- Insider spoke with three sleep medicine experts about common physical signs of melatonin supplement overuse.
- Nausea, moodiness, and a loss of balance are all side effects from taking too much melatonin.
- One doctor said “not much research” has been done on the long-term side effects of excessive melatonin supplementation.
Melatonin may be an over-the-counter supplement, but it can cause significant side effects.
American demand for melatonin — a hormone produced by the brain that helps the body get ready for sleep — has skyrocketed since the start of the COVID-19 pandemic. As demand has gone up, so have calls to poison control centers about the supplement.
The Centers for Disease Control and Prevention released a report Thursday that found calls to poison control centers about children who took too much melatonin rose by 530% in 10 years.
Though most children in the report did not experience serious side effects, some who called about melatonin overuse had heart and gastrointestinal problems. Four thousand children were hospitalized due to melatonin overuse in the last decade, and two died, according to the CDC.
Dr. Ritwick Agrawal, a sleep medicine specialist and assistant professor at Baylor College of Medicine, said “not much research” has been done on the long-term side effects of excessive melatonin supplementation. Melatonin in the body interacts with other hormones, and controls a variety of functions outside just sleep.
“Unfortunately, there is no established dose of melatonin,” Rishi said. “The situation is further complicated by the fact that melatonin is sold as a supplement and United States and is not subject to rigorous oversight.”
Here are five physical signs that might indicate you’re taking too much melatonin.
You’re nauseous or vomiting
Nausea is a common side effect of taking too much melatonin, according to Dr. Jing Wang, an assistant professor at the Icahn School of Medicine at Mount Sinai.
Dr. Muhammad Adeel Rishi, a pulmonology, sleep medicine, and critical care specialist with the American Academy of Sleep Medicine, said vomiting may also occur when taking too much of the supplement.
A typical dose of melatonin labeled on a supplement bottle is around one to five milligrams, according to Wang.
“Excess use may occur when taking more than the typical or recommended doses and/or if taking more than once per day,” Wang said.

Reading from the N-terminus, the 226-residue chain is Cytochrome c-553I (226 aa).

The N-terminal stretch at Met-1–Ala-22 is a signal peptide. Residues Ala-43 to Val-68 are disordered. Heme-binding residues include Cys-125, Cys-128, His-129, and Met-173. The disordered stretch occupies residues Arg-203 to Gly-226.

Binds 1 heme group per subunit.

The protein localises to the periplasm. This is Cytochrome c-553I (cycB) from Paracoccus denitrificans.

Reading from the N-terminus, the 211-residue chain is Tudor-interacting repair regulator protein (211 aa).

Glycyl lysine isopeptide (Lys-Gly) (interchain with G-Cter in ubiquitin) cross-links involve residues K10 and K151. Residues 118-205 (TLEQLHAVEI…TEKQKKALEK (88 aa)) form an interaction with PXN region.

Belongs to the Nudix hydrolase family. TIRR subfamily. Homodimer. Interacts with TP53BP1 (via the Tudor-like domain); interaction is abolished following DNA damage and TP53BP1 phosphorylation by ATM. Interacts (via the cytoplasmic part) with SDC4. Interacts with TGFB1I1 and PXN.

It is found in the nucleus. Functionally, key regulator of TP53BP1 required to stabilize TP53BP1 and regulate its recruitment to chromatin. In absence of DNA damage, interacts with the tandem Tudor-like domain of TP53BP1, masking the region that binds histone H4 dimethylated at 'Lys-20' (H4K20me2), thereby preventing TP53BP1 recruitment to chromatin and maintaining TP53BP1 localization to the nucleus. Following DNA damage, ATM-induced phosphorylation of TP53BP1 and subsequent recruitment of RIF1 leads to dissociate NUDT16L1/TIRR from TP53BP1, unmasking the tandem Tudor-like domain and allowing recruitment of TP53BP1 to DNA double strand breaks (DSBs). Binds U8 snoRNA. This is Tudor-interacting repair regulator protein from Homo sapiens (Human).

But the dose inside melatonin supplements can vary from what’s written on the bottle label, Wang said. A 2017 study in the Journal of Clinical Sleep Medicine found the amount of melatonin in 71% of supplements is off by a 10% margin, meaning the majority of sellers mislabel how much of the hormone is in the pill. The study also found the amount of melatonin within pills in a single jar can vary by 465%.
You have trouble staying awake during the day
Taking too much melatonin can cause grogginess and sleepiness during the day, even if you’ve taken it at night, Agrawal said.
While there is no standard dosing for melatonin, he considers 20 to 25 milligrams a “very high dose.”
Taking that much melatonin regularly can negatively alter the body’s sleep cycle.
“It can actually paradoxically worsen sleep, and melatonin sometimes does not do what it’s supposed to supposed to be taken for as a sleeping agent,” said Agrawal. “Sometimes melatonin is just not enough.”
Mood changes may indicate you’ve taken an excessive amount of melatonin, Wang said. These changes can include feelings of depression, mild anxiety, and irritability, according to the Mayo Clinic.
Very little research has been done on melatonin’s impact on mood changes, however.
You have poor balance
Rishi said poor balance is another side effect of melatonin overuse, while the Cleveland Clinic lists reduced alertness as a side effect of taking too much melatonin.
There have been few studies on melatonin’s effect on balance. One study of 81 women with osteopenia found a one year treatment of 1 to 3 milligrams of melatonin did not affect postural balance or risk of falls.
Your head hurts
Wang said headaches are another common side effect of melatonin overuse.
While melatonin can trigger headaches, some early research has shown it might treat migraines, Dr. Marri Horvat, a sleep disorder doctor at Cleveland Clinic, wrote. But researchers are not sure if migraines improve due to melatonin supplements or increased sleep as a result of supplementation.